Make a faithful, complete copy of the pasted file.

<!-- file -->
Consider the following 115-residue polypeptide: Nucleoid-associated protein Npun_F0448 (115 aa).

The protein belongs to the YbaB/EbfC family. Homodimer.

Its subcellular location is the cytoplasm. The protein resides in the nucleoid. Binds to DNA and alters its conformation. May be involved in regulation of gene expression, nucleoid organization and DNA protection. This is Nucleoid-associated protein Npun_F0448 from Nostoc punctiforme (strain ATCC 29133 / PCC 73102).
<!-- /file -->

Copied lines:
Consider the following 115-residue polypeptide: Nucleoid-associated protein Npun_F0448 (115 aa).

The protein belongs to the YbaB/EbfC family. Homodimer.

Its subcellular location is the cytoplasm. The protein resides in the nucleoid. Binds to DNA and alters its conformation. May be involved in regulation of gene expression, nucleoid organization and DNA protection. This is Nucleoid-associated protein Npun_F0448 from Nostoc punctiforme (strain ATCC 29133 / PCC 73102).